6. I always look forward to the next article and once again it was very special. My mother who was raised Amish was a perfect example of what you are talking about. I have never seen anyone who could get so much done. Every movement counted. She was quick and effecient. My sister was also just like this. I however am more laid back, I don’t work as fast and yet by the end of the day I have managed to get a lot done. My “slowness” would get on my mother’s nerves so she would usually have my sister help her. I ended up doing chores outside. My job was feeding the pigs and throwing down the silage out of the silo for feeding the cows. I fell down the silo shute and badly sprained both ankles and my back was sore quite awhile and now at age 75 I have a lot of trouble with my lower back. The main thing about this story is that my mother never complained. She loved what she did. She would set a beautiful table, her garden were lovely to see, everything she did was an expression of being creative in the process. My sister is the same way. I am still “slow” but I do try to be creative no matter what it is that I am working with and I can thank my mother for this.

    1. Mary, somehow I missed responding to your comment until now. I love your description of your mother. So glad you work in the same spirit as she did.

      Wow, you fell down the silage chute… that must have been quite the fall. I’m sorry to hear about your lower back pain.

      I was talking with three women at a church gathering the other day who all knew you… Gloria Diener, her sister-in-law, Pat, and Vi Dutcher. We had a lovely conversation about you. What a small world!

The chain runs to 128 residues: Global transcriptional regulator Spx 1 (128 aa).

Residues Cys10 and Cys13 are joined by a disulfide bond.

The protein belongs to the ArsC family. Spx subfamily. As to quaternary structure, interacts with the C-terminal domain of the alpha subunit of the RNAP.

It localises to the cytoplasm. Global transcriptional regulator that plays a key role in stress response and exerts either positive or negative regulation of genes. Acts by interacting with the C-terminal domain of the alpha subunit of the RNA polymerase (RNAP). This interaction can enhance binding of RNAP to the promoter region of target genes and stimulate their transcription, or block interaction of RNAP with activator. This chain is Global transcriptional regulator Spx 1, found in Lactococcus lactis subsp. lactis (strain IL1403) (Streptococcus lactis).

1. Hallo Saloma, I am so happy you were able to talk to Gloria, Pat and Vi. Gloria’s family was a very special family for me and the father was one of the ministers in our church. For 1 1/2 I would ride with the family to a small mission church which was about 1 hr away where I was one of the SS teachers. Pat and her husband are neighbors from my brother. Vi is the mother of one of the girls who lived here in Holland for a yr. She lived across the street. All 3 of these ladies are very special and I love them a lot.

  7. Hi Saloma,
    I am very happy that you you are in full swing in your writing. Pleasure or leisure both are much needed to stay alive. The utilitarian way is good when we can breathe through it and love whatever we are doing.
    As you talked about bi-cycle it reminds me that I also need to clean it up for summer. After long day when my back wants the bed and my heart wants to read , I just go to bed with the book and it gives me the immense pleasure of reading book as well as the complete mental relaxation.
    Saloma I love your thought process and waiting to see more writing from you.